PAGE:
Investigation 5 1 dr spocks trial the well known

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Investigation 5. 1: Dr. Spock’s Trial The well-known pediatrician and child development author Dr. Benjamin Spock was also an anti- Vietnam War activist. In 1968 he was put on trial and convicted on charges of conspiracy to violate the Selective Service Act (encouraging young men to avoid the draft). The case was tried by Judge Ford in Boston’s Federal court house. A peculiar aspect of this case was that hi s jury contained no women. A lawyer writing about the case that same year in the Chicago Law Review said, “Of all defendants at such trials, Dr. Spock, who had given wise and welcome advice on child-bearing to millions of mothers, would have liked women o n his jury” (Ziesel, 1969). The opinion polls also showed that women were generally more opposed to the Vietnam War than men. In the Boston District Court, jurors are selected in three stages. The Clerk of the Court is supposed to select 300 names at random from the City Directory and put a slip with each of these names into a box. The City Directory is renewed annually by a census of households visited by the police, and it lists all adult individuals in the Boston area. In Dr. Spock’s trial, this samp le included only 102 women, even though 53% of the eligible jurors in the district were female. At the next stage, the judge selects 30 or more names from those in the box which will constitute the “venire.” Judge Ford chose 100 potential jurors out of these 300 people. His choices included only 9 women. Finally, 12 actual jurors are selected after interrogation by both the prosecutor and the defense counsel. Only one potential female juror came before the court and she was dismissed by the prosecution. In filing his appeal, Spock’s lawyers argued that Judge Ford had a history of venires in which women were systematically underrepresented. They compared the gender breakdown of this judge’s venires with the venires of six other judges in the same Boston court from a recent sample of court cases. Records revealed the following data: Judge 1 Judge 2 Judge 3 Judge 4 Judge 5 Judge 6 Judge 7 Total Women on jury list 119 197 118 77 30 149 86 776 Men on jury list 235 533 287 149 81 403 511 2199 Total 354 730 405 226 111 552 597 2975 Descriptive Statistics (a) Calculate the proportion of women on the jury list for each judge. Also create a segmented bar graph to compare these distributions. How do the judges compare?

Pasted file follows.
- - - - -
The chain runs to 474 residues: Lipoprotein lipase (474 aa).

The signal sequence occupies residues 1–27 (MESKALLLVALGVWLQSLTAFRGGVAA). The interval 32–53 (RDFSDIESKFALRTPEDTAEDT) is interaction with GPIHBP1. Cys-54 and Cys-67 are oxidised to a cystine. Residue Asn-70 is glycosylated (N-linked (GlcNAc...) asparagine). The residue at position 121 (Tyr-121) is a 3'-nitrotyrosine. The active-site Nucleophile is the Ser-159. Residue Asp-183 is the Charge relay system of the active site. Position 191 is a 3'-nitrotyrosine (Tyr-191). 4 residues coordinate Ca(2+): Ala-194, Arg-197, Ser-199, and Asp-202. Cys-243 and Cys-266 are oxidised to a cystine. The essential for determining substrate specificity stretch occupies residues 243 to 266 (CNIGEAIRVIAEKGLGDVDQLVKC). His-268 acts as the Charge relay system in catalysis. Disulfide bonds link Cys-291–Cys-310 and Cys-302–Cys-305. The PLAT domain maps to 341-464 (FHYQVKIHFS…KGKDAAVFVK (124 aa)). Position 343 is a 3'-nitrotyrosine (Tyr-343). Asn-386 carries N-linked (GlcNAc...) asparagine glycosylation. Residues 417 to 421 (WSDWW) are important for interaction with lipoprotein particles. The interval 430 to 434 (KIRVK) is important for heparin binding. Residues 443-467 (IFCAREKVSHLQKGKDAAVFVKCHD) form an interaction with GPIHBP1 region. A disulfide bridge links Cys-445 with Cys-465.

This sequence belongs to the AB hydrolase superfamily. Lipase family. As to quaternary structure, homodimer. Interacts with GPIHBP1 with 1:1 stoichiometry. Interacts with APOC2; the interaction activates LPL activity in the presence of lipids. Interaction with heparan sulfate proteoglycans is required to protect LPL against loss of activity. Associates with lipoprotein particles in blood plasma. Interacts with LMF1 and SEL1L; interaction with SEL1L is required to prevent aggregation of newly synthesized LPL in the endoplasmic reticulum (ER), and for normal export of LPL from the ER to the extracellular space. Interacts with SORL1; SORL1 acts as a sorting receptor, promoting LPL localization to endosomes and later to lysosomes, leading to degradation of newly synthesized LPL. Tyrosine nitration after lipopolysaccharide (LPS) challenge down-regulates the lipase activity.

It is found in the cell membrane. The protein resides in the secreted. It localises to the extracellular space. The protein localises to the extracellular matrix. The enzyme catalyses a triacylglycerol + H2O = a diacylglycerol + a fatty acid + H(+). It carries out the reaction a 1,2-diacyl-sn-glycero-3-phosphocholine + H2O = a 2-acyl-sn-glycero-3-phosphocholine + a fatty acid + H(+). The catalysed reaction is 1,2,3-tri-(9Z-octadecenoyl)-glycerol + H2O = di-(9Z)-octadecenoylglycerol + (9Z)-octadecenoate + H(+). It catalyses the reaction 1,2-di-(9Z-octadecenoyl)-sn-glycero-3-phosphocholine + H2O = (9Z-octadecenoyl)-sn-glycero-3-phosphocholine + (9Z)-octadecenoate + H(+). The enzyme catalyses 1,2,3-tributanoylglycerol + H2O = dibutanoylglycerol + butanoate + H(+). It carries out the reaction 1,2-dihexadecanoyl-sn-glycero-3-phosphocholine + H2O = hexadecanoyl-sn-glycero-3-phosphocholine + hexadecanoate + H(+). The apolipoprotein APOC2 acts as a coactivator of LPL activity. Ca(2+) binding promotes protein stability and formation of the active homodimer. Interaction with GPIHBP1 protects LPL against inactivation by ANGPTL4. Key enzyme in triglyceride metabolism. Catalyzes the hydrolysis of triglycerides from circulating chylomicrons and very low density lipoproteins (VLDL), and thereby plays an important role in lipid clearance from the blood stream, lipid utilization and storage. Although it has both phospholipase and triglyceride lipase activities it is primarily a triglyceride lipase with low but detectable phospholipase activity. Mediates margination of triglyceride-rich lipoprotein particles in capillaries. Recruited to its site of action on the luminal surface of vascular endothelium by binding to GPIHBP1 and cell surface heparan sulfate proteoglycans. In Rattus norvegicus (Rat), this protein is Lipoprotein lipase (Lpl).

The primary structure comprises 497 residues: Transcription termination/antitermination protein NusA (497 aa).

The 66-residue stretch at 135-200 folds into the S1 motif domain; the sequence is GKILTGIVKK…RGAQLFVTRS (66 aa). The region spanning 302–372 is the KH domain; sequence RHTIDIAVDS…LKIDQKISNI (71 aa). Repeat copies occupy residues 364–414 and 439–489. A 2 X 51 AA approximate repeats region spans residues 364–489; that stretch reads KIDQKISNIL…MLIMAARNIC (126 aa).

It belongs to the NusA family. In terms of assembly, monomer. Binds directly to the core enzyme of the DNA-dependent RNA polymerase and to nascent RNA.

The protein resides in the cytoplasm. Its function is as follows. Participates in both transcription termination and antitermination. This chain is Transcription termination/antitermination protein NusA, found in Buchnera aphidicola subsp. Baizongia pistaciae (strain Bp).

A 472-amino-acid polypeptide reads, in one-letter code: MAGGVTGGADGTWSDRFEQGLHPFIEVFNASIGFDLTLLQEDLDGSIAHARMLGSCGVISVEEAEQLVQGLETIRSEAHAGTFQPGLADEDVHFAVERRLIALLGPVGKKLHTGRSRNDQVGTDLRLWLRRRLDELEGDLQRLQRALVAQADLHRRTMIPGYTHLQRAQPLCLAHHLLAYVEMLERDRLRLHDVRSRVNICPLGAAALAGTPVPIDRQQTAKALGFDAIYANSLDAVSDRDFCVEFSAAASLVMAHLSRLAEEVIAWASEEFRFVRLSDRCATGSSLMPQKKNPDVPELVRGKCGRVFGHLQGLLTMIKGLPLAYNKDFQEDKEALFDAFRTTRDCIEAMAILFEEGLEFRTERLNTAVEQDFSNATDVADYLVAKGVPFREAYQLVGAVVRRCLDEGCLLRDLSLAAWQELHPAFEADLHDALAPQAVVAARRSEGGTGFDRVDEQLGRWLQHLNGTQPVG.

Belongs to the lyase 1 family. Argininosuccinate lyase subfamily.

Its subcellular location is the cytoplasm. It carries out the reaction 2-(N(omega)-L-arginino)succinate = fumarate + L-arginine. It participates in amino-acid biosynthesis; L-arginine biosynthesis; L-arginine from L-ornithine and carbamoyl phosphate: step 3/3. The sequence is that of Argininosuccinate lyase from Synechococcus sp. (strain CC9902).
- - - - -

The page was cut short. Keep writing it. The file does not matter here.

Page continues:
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Chance/Rossman, 2015 ISCAM III Investigation 5.1 321 (b) Let S i represent the probability of judge i selecting a female for the jury list. State a null and an alternative hypothesis for testing whether these data provide reason to doubt that the proportion of women on jury lists is the same for all seven judges. Note : Your null hypothesis states only that the probabilities are equal; you are not specifying a particular value for this common probability. The alternative hypothesis can state only that at least one probability differs from the rest.
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